Babylon Revisited Theme Essay Checklist

 

Babylon Revisited

F. Scott Fitzgerald was born in 1896 in St. Paul, Minnesota. His given name, Francis Scott KeyFitzgerald, was a tribute to his relative Francis Scott Key, who wrote “The Star SpangledBanner.” Fitzgerald grew up in Buffalo, New York, and Minnesota. His family, RomanCatholics of Irish descent, didn’t have much money, but Fitzgerald still managed to attend prepschool in New Jersey thanks to financial help from an aunt. He then went to PrincetonUniversity for three years but dropped out and enlisted in the army in 1917 when the UnitedStates entered World War I. He wrote his first novel while training to be an officer andsubmitted it to an editor at Scribner’s, who turned it down. While still in training, Fitzgeraldalso met Zelda Sayre, a high-society girl from Alabama whom he would eventually marry in1920. Fortunately, the war ended before he could be deployed to Europe.While living at his parents’ house in St. Paul, Fitzgerald revised the novel he had written intraining camp and changed its title from

The Romantic Egoist

to

This Side of Paradise

. Finallypublished in 1920, his first novel was a great success and made Fitzgerald famous. Tocapitalize on the popularity of

This Side of Paradise

, Fitzgerald’s publishers rushed to publish

 Flappers and Philosophers

(1920), his first collection of short stories. In 1922, Fitzgerald cameout with a second collection,

Tales of the Jazz Age

, followed by

The Beautiful and Damned

(1922) and

The Great Gatsby

(1925), which is widely considered Fitzgerald’s finest work. Nineyears passed before the publication of Fitzgerald’s next novel,

Tender Is the Night

(1934), thestory of a psychiatrist and his mentally ill wife.Many of the recurring themes in Fitzgerald’s work—money, class, ambition, alcoholism,mental illness—have their roots in his personal life. He had a tumultuous and passionaterelationship with Zelda, with whom he had one daughter, Frances Scott. Despite the success ofhis novels, Fitzgerald was often short of the money necessary to pay for his glamorous, fast-paced lifestyle in New York. His agent and editor loaned him funds, and he supplemented hisincome by writing for such magazines as

 Esquire

and the

Saturday Evening Post 

. He alsoearned money by selling the film rights to his work. Poor health plagued him and his family:Fitzgerald was an alcoholic, and Zelda was hospitalized for schizophrenia in 1932, a disasterthat likely inspired

Tender Is the Night 

, which Fitzgerald wrote while living in a rented housenear Zelda’s hospital.In the 1930s, Fitzgerald left Zelda and moved to Hollywood. Even though the couple neverfiled for divorce, they never lived together again. In Hollywood, Fitzgerald moved in with amovie columnist named Sheilah Graham and worked on scripts, short stories, and a fifth novel.Fitzgerald hated his work in Hollywood and believed he was wasting his talent, but he didn’tquit because he needed the money. In 1940, Fitzgerald suffered two heart attacks and died laterthat year at age forty-four, leaving his last novel unfinished. Edmund Wilson, a well-knownwriter and critic and a friend of Fitzgerald’s since their days together at Princeton, edited themanuscript and notes that Fitzgerald left behind. The result was published in 1940 as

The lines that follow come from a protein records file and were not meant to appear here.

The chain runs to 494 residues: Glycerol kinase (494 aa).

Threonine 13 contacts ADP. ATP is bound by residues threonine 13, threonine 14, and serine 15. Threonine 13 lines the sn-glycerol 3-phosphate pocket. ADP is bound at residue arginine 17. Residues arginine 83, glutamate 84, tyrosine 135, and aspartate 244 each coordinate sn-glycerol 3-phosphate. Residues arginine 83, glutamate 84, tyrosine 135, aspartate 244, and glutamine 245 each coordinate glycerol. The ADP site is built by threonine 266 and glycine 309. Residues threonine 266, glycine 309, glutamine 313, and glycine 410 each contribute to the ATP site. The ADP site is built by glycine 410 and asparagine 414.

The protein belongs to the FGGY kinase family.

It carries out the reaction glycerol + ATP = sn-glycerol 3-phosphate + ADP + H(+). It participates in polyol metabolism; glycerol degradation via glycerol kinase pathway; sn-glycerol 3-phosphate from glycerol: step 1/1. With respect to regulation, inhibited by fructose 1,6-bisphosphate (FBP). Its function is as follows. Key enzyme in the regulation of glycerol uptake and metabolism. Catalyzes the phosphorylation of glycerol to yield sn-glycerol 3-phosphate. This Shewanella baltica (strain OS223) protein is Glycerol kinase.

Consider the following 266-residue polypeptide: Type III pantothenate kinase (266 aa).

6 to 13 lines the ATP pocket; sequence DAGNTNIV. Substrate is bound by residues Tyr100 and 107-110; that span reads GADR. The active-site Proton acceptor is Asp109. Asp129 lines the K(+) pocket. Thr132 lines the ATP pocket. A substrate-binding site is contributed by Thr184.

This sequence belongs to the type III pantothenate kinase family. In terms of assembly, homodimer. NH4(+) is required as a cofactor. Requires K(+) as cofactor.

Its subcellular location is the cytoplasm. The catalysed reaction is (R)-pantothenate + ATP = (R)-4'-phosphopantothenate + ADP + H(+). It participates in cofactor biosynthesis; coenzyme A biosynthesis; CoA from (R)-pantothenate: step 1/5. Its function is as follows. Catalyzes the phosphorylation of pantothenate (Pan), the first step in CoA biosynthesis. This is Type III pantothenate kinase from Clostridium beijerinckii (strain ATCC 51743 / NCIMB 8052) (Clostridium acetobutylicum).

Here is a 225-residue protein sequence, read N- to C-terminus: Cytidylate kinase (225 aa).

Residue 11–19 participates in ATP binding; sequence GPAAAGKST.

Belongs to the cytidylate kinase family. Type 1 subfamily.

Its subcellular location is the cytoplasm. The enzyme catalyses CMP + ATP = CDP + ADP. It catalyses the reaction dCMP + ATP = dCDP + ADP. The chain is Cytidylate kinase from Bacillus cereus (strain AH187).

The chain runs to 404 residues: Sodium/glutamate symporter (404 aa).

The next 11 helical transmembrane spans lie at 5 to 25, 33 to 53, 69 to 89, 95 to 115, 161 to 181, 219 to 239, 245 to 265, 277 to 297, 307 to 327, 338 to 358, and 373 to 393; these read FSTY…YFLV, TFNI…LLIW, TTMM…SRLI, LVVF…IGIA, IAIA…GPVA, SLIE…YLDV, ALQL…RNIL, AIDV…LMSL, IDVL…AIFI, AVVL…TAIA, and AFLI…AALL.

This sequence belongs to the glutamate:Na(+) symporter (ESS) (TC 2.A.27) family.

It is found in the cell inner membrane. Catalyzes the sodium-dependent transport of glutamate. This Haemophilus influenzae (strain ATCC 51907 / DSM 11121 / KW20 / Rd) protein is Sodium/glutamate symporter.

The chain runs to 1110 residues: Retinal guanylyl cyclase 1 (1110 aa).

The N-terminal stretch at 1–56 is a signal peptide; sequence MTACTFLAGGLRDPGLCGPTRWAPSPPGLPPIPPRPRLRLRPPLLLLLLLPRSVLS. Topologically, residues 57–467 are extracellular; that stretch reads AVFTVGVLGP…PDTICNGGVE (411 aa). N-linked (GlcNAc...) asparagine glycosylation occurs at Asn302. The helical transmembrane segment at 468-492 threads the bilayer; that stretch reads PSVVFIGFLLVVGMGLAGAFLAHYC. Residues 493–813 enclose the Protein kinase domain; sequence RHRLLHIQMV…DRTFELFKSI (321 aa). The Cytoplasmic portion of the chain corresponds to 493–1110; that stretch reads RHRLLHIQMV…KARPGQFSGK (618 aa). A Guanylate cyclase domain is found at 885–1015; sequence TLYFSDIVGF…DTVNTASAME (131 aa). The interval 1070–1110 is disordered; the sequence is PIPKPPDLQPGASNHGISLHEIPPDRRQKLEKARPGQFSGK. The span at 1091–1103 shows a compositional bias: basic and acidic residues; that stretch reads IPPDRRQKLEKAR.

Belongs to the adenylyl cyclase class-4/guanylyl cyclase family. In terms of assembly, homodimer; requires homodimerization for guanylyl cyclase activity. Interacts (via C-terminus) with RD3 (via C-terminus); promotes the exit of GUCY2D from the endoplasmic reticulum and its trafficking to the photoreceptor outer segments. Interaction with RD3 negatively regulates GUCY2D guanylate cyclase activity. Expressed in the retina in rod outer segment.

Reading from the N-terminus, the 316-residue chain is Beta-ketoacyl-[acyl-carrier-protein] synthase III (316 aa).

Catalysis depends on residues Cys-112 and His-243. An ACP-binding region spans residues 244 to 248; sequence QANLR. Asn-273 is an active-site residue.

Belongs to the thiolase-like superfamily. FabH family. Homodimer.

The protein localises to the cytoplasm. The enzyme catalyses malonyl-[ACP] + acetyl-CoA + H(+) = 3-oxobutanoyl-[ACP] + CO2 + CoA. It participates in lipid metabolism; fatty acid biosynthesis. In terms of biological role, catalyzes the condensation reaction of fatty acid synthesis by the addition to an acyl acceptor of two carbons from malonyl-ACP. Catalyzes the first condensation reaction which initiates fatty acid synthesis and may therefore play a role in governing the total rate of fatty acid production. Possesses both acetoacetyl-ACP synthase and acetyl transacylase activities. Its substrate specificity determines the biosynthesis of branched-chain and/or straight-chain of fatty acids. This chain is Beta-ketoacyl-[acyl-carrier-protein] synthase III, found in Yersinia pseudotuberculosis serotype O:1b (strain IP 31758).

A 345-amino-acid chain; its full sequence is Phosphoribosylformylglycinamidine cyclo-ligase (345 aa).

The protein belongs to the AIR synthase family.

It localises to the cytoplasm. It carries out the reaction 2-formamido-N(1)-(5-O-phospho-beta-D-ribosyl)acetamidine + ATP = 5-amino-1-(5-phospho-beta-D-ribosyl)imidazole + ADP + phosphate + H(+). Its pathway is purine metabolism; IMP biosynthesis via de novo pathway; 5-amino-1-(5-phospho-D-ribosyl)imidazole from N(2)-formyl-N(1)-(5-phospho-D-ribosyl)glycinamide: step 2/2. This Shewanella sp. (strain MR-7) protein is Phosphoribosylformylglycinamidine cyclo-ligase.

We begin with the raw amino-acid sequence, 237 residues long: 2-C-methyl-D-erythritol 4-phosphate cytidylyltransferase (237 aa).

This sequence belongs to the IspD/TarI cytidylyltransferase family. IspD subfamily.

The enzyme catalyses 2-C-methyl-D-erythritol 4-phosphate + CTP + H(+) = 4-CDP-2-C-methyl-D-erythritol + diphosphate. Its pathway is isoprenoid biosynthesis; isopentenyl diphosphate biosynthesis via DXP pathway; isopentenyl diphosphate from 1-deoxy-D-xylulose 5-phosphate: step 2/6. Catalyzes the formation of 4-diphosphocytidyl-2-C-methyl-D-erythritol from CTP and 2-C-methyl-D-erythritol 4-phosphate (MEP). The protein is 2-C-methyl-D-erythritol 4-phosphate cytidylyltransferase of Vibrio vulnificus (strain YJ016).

The Last Tycoon

.Fitzgerald is considered the voice of the Lost Generation, the generation that came of ageduring World War I. He’s also considered the ultimate explicator of the Jazz Age of the 1920s,

Change and Transformation

In "Babylon Revisited," a father tries to regain custody of his daughter after the death of his wife, financial disaster in the stock market crash of 1929, and his own battle with alcoholism. A central theme of the story is Charlie's struggle to convince himself and others that he has abandoned the "dissipated" ways of his pre-crash life in Paris. Through telling details, Fitzgerald shows the reader that Charlie has largely reformed, while hinting that his problems may not be entirely behind him.

Throughout the story Charlie is presented with temptations to return to the "utter irresponsibility" of his previous life, which he must overcome to prove he truly understands that personal character is the "eternally valuable element." In the story's opening scene, Charlie appears to demonstrate his new self-discipline by refusing the bartender's offer of a drink. But he then undercuts the reader's confidence by giving...

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